Seriously, at this pace, only the national disdain of Ohio State can keep Coleman from All-American honors.

Pryor Concerns

After his latest big game struggles, I'm more interested in what you all think about Pryor's short term and long term potential more so than what I think. At what point is Pryor held accountable instead of the coaches and convenient, yet slowly less valid excuses, like youth? That's not to say being a young QB isn't a valid excuse to not be great at this early stage of his career but at what point should we expect him to consistently show up in a big game by way of either improved accuracy or decision making (or at least be able to find his helmet - I kid)?

What's most maddening is amidst a 5/13 clunker he can singlehandedly take the team down the field as he did on the last drive of the 1st half. Prior to that drive, TP was 1/7 for 10 yards with an INT through the air and had run the ball 5 times for 7 yards. Then, magically, he accounts for all 88 yards on a 7 play surge featuring a 27 yard run and a 22 yard completion to Posey over the middle before a perfectly thrown pass to Posey's back shoulder in the end zone for a 32 yard strike and a 14-10 halftime lead. That was a big time throw, my friends. Maddening, indeed.

So, what's keeping Pryor from achieving consistency? Youth, coaching and throwing mechanics typically come up during this conversation but could it be that he simply isn't cut out to be a big time quarterback because maybe he doesn't have the ability to balance the mental and physical demands of the job? I don't know that answer, I'm just saying that it's worth questioning because we've seen QB's with similar playing style never solve how to iron out the wrinkles. For now, I still say he can do it because I think he really does want to improve and he has shown the ability to flat out dominate lesser foes making me feel like it's inside him to one day put it together but time will tell. As disturbing as some of his telegraphed passes and decisions are (how bout that scramble with the ball over his head leading to a grounding call?), the way he took over on the aforementioned 88 yard drive before halftime was absolute mastery and also a perfect example of why he's driving us all nuts.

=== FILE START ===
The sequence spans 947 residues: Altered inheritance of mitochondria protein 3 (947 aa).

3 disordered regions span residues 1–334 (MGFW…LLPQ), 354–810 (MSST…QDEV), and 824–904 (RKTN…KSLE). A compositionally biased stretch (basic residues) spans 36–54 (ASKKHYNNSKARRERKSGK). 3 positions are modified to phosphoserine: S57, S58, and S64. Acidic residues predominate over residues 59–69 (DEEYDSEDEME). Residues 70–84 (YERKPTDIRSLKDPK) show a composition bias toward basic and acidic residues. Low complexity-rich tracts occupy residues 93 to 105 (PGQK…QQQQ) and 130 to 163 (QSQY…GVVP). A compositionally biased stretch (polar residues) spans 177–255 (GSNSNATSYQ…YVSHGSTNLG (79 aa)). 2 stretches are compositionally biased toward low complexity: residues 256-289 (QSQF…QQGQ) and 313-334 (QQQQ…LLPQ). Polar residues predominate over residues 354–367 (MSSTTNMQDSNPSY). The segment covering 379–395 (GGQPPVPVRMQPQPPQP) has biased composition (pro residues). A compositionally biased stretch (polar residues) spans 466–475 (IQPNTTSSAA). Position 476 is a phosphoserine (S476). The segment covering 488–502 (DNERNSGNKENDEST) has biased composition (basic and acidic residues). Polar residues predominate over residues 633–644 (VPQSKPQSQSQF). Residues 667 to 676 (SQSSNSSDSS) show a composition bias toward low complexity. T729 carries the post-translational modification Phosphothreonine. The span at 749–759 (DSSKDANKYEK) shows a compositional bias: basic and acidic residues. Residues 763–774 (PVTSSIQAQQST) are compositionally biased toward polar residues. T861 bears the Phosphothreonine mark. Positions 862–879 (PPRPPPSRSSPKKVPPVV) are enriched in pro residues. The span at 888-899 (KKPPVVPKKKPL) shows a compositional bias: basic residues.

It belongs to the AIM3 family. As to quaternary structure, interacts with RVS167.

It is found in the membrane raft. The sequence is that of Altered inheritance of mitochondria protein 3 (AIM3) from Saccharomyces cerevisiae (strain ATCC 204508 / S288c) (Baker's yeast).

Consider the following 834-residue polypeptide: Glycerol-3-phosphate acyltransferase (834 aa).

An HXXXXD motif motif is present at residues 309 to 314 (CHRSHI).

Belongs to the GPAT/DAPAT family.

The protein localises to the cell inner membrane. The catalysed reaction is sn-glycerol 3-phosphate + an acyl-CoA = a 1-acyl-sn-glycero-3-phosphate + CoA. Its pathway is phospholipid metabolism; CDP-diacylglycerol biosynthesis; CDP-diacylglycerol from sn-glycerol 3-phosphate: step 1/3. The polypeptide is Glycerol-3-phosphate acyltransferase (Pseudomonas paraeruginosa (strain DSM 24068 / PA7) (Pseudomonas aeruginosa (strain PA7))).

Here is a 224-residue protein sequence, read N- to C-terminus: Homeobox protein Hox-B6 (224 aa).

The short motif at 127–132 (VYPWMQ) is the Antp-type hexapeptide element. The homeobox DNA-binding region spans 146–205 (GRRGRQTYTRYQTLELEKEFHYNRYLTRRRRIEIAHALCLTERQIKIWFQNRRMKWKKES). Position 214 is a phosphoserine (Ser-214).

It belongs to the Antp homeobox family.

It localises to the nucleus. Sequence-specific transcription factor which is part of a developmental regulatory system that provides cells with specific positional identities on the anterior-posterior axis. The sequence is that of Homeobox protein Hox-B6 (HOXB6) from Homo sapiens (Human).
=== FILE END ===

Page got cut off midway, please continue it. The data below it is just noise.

The Aftermath

Even with the struggles of TP and the offense in big games this year, the Buckeyes find themselves atop the Big Ten with a 3-0 record and the schedule showcases three straight cupcakes (@Pur, Minn, New Mex St) before closing with @PSU, Iowa and @Michigan.

I'm not sure if facing the defenses of Purdue (76th in Total Def), Minnnesota (77th) and New Mexico State (46th) will cure the root issues of Pryor's game but if nothing else he should be able to regain any lost confidence. Further, the Buckeyes shouldn't need their full complement of RB's to get past these teams which could be important after Boom once again the left a game due to injury, this time an ankle. I know we're all high on Jordan Hall but this team is going to need the services of a healthy Boom and Zoom to survive the last three games on the conference slate.

As much as it feels like this season has been an unnerving roller coaster, the Buckeyes are exactly where most of predicted they'd be: 5-1 with the loss coming to USC, on the way to 8-1 headed to Happy Valley.